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Re: Horseshoe Orbits Initial Conditions
Reply #4 - 11/11/10 at 09:57:18
 
Thanks for that spreadsheet!
 
Out of curiosity, were you able to get the orbits to look like the plotted orbits beyond one orbit? For me, the orbits in Figures 4a-d were only stable for one orbit. Actually, pretty much the only stable orbits I got that looked like the orbit plots are the ones in Figures 3a-c.
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frankuitaalst
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Re: Horseshoe Orbits Initial Conditions
Reply #5 - 11/11/10 at 10:29:08
 
yes , I did some simulations , in fact the 3a...d and noticed all last only for one period . Then the orbits seem to switch to another shape.  
 I guess the asts come to close to Jupiter and can't maintain their orbit . I don't know why exactly this is .  
Maybe the initial values are to close to the stability limit . Maybe the mu value of the paper ( which isn't exact after the four significant decimals )  may play a role . I don't know exactly .
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Re: Horseshoe Orbits Initial Conditions
Reply #6 - 11/11/10 at 11:02:44
 
Welcome, Rsanchez!
 
If you're using the Beta version ( http://www.orbitsimulator.com/cgi-bin/yabb/YaBB.pl?num=1176774875 ), here are instructions for making 20 smooth horseshoe orbits around Jupiter.  I'm just letting Gravity Simulator create them, rather than using the data in the article.  They quickly evolve away from smooth.
 
File > New
 
Pause the simulation
 
Objects > Create Objects
* name: Jupiter
* SMA: 5.1 AU
* mass: 1 Jupiter mass
* Mean Anomaly : 180
* Press "Set All to 0%" to prevent it from generating random values
* Press Create
 
Objects > Create Objects
* Number of objects: 20
* Color: something different than Jupiter
* SMA, Press the distribution button until you you see "Start / End", then type 5, 5.2 in the SMA box (you can experiment with different ranges centered around 5.1.  The closer they are to 5.1, the longer they'll remain smooth.)
* mass : 0
* Mean Anomaly: 0
* Press "Set All to 0%"
* Press Create
 
View > Rotating Frame Adjustment
* Choose Jupiter from the dropdown list
* Click the "Rotating Frame" and "Clockwise" options
* Press OK
 
Zoom out the screen to about 20 AU
 
File > Save As...
* give it a name
 
Unpause and watch.  You can increase the time step to 4096.
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frankuitaalst
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Re: Horseshoe Orbits Initial Conditions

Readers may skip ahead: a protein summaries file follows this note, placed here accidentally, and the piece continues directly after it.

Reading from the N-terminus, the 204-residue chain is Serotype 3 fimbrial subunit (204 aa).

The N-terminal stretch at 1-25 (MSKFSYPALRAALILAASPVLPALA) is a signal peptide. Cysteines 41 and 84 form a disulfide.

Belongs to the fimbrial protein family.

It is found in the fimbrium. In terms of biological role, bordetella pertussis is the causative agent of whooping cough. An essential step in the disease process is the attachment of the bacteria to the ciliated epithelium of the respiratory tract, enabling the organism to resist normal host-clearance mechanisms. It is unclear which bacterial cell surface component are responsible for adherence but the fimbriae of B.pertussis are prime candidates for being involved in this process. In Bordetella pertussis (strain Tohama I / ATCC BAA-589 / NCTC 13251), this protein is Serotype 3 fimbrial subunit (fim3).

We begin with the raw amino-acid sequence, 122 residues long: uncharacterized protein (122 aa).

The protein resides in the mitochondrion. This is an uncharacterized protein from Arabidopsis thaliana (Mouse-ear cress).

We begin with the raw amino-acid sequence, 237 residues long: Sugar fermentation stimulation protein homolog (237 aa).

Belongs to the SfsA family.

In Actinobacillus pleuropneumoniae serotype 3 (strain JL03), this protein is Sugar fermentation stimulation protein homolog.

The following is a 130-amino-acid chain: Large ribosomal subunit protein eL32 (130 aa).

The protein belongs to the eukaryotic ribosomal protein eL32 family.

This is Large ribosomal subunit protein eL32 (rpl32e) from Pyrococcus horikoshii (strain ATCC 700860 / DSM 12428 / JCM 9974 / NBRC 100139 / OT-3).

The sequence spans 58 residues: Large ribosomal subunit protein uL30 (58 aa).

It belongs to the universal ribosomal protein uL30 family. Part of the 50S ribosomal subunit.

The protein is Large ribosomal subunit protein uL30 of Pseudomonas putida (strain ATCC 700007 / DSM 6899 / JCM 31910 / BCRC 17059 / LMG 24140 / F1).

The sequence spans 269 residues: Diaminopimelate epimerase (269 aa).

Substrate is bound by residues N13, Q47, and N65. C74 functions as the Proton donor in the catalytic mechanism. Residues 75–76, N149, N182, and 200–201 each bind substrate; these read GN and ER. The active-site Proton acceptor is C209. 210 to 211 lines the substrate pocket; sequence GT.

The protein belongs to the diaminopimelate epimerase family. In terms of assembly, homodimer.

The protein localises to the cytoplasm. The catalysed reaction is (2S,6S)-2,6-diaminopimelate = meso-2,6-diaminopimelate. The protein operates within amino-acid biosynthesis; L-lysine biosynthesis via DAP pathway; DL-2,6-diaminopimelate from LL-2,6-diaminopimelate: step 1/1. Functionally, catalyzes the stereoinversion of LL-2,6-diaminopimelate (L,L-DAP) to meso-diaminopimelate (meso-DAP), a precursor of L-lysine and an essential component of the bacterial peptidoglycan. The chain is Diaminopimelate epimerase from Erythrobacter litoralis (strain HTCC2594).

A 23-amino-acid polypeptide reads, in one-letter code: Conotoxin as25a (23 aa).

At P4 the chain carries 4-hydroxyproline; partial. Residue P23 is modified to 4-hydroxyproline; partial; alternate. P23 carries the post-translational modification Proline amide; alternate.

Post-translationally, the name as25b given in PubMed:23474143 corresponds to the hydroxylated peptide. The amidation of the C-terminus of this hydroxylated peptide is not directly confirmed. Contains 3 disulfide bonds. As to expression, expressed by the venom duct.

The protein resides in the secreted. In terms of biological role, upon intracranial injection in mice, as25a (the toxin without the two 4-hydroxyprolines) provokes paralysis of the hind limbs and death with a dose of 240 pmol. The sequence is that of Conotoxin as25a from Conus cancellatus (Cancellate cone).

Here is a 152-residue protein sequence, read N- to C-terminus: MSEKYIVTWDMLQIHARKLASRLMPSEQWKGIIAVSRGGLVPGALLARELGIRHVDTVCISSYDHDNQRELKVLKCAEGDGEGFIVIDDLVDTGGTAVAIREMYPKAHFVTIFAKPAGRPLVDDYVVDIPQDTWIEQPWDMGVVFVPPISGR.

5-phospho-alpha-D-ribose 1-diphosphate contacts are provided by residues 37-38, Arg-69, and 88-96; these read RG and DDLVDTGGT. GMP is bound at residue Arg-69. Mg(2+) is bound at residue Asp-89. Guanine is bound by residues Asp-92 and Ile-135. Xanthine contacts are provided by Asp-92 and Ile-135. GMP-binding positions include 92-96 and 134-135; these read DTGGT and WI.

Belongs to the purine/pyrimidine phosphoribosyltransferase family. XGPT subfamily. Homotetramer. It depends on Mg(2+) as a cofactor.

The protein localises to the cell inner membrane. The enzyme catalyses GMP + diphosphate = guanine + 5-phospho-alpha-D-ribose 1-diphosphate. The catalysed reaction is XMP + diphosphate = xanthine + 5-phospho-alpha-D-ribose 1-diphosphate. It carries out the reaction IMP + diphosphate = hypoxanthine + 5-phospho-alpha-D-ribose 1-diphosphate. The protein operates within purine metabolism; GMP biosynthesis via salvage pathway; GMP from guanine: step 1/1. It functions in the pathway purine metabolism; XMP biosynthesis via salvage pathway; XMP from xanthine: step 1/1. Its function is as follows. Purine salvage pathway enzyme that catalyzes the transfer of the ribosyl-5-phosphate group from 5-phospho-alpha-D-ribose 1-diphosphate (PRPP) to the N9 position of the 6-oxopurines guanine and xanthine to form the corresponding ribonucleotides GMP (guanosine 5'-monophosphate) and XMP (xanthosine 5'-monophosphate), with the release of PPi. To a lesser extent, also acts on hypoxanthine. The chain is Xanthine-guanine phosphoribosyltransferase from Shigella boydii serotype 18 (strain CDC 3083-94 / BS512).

Reply #7 - 11/11/10 at 11:26:26
 
Thanks for the hint Tony . This method should work indeed .  
Having the "create data file " on one is then able to define a certain obtaoned shape with an initial sma value ..!
 
Concerning the data given in the paper I've noticed that the outcome is very sensitive to the mu value , which is different ( value of 1965 ) from now .  
Further the G value should be checked out ( is the Gvalue the Gvalue in the simulator ? )  
In the file in annex I've changed the mu to the mu in the paper . The results are better now when simulating .
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rsanchez
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Re: Horseshoe Orbits Initial Conditions
Reply #8 - 11/11/10 at 18:56:44
 
Thanks for the tips. I just thought it would've been nice if I could reproduce the results of that paper.
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Re: Horseshoe Orbits Initial Conditions
Reply #9 - 11/12/10 at 06:15:25
 
Quote from rsanchez on 11/11/10 at 09:57:18:
Thanks for that spreadsheet!

Out of curiosity, were you able to get the orbits to look like the plotted orbits beyond one orbit? For me, the orbits in Figures 4a-d were only stable for one orbit. Actually, pretty much the only stable orbits I got that looked like the orbit plots are the ones in Figures 3a-c.

 
Yes stability is a problem for some of them . If I read the paper correctly the abs(s) should be smaller than 1 , which isn't the case for the given initila parameters .
I made an animation for the orbits in Fig a...f . Result is hereunder . The period is set to 350 years  
When running for 35000 years only the 3b and 3f are stable.
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JupiterHorseshoes1to6.gif